One leg enough for man with iron resolve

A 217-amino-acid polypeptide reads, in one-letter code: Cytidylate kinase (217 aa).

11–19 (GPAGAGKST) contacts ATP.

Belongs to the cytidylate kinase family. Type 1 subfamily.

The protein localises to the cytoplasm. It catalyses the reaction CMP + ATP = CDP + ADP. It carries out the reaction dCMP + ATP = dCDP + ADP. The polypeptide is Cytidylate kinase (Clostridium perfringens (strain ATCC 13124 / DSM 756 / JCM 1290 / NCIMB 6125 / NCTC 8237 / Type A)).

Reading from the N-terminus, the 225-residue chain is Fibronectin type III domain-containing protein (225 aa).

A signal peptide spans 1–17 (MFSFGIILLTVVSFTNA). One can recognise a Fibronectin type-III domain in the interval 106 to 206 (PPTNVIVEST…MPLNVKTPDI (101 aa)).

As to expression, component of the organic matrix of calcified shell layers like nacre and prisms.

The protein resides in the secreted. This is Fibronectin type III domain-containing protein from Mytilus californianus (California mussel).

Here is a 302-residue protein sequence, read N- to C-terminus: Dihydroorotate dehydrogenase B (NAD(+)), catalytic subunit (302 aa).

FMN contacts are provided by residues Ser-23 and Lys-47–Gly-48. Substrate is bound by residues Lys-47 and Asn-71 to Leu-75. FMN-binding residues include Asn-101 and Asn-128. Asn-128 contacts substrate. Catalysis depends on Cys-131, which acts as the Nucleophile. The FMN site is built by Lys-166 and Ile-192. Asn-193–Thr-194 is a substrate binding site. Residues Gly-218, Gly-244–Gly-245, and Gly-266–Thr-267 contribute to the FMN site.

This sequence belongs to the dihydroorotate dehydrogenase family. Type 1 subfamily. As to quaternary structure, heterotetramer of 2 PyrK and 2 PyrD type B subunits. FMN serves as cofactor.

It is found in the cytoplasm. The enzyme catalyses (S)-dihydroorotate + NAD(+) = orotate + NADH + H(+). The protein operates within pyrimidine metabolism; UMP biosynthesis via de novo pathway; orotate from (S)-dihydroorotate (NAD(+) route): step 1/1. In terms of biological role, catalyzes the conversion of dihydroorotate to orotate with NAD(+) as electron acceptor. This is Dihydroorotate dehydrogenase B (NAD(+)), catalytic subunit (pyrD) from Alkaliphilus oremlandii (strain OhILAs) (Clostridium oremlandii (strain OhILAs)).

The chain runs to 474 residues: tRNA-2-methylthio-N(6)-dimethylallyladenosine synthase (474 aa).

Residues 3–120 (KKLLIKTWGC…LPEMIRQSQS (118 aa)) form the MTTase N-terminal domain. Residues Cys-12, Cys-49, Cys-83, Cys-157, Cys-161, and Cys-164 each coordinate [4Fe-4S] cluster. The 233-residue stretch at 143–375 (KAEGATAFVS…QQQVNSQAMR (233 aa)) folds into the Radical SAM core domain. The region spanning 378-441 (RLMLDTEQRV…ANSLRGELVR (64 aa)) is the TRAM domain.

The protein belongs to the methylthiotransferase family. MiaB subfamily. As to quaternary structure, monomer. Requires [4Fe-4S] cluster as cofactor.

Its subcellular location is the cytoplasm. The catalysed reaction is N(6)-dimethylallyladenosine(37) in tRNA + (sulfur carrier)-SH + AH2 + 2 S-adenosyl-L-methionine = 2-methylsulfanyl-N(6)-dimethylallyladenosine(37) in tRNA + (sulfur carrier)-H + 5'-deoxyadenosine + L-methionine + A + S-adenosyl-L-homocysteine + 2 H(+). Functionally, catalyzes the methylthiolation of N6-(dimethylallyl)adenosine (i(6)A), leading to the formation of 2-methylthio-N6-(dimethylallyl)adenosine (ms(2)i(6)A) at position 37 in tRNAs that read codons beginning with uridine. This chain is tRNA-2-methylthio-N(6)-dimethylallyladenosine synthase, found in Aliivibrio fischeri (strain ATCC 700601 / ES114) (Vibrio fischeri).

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He’s not letting the fact that he has only one leg stand in the way of competing in the arduous Standard Bank Ironman African Championship on Sunday.Xolani Luvuno, 34, who has gone from being high on hard drugs such as mandrax and nyaope to being an awe-inspiring athlete, has undoubtedly led a challenging life after having his leg amputated as a result of bone cancer in 2008.Earlier, during his teenage years, he had dropped out of school in Port Elizabeth and turned to a life of crime, which led to some jail time.After his grandmother’s death in 2000, Luvuno left Port Elizabeth for Pretoria, where he slept under a bridge and had to beg for money.But, despite adversity, Luvuno is not feeling sorry for himself.“My challenges are not my enemies,” said.“Yes, I have one leg, but that’s not an excuse.”The former Motherwell resident admitted to stealing from his family and robbing people in the township to support his drug habit – actions which led to his imprisonment.“I was raised by my grandmother and my uncle and things were good, but because of negative influences I ended up doing drugs,” he said.“But I’m not blaming anyone for the choices I made, I blame myself.”He said after his grandmother died he lived with his uncle.“Because of the drug habit, I started to steal my uncle’s things. I started stealing small things at home like kettles and irons to buy my mandrax.“From there I then started stealing in the location and I also robbed people.”Luvuno said he decided to leave Port Elizabeth for Pretoria after the community got fed up with his criminality.“I didn’t want them [the community] to burn my grandmother’s house, because that’s what happened when someone was going around destroying the community.“I ended up on the streets [in Pretoria].”Living on the streets and still addicted to drugs, Luvuno said he began “not feeling” mandrax and then started injecting himself with the notorious street drug nyaope.“To get drugs was not easy because you’re supposed to steal [to get money] or if you don’t steal, you have to beg – it’s a hustle.”Luvuno’s life took a huge turnaround when he met Pretoria businessman Hein Venter in March 2016.“He [Luvuno] used to beg at a robot which is halfway between home and work, so I used to drive past him twice a day,” Venter said.Venter, who Luvuno refers to as his father and coach, then offered the amputee a job at his perfume factory and had him fitted for a prosthetic leg.“He was obviously vulnerable and he looked like this friendly, chirpy little laaitie and I knew I was in a position to make a difference.“Obviously the fact that he’s an amputee and more vulnerable than most beggars gave me more sympathy for him,” Venter said.“You know, you don’t ever do these things expecting anything from it – you just want to make a difference. I’ve got this saying that the cost of R100 in my wallet versus the value of that R100 to somebody else is not the same.”While he had ditched drugs, Luvuno said he continued to abuse alcohol – but after some tough love from Venter, he stopped drinking.“Mr Hein told me, ‘Xolani, you can’t solve one problem with another problem’.”It was then that Luvuno replaced his substance abuse with a new addiction – running. And with his newfound passion, he joined the Pretoria Sunbird Striders running club.“I started with [running] 5km, then after that I made 10km because every weekend I went to the race,” he said. “I ended up running 42km.” In 2018, Luvuno and Venter stood at the starting line of the Comrades Marathon five hours prior to the big race. The organisers had allowed them a head start due to Xolani having a disadvantage to other athletes.While training for the Comrades, Luvuno’s stump had contracted an infection and he was forced to race the marathon with his crutches instead of using his running blade.Despite the challenge, 15 hours and 50 minutes later, they both received an emotional welcome over the finish line.In January, the courageous athlete took on the Ironman 70.3 South Africa in Buffalo City, which consisted of a 1.9km swim, 90km cycle and 21.1km run.Participating with Venter, and starting the race the same time as the other athletes, Luvuno finished before the cutoff time of eight hours and 30 minutes.About Sunday’s twice-as-tough Ironman event – 3.8km swim, 180km cycle and 42.2km run – Luvuno said: “I’m just looking at finishing before the cut-off time, that’s my aim.”Luvuno said he did not compare himself to other people.“Don’t look at what you don’t have and what other people have.“Look at what you do have, because I have this one leg and I don’t look at your two legs.“They are yours, not mine. Yes, life is difficult, but just stay strong and trust yourself.”

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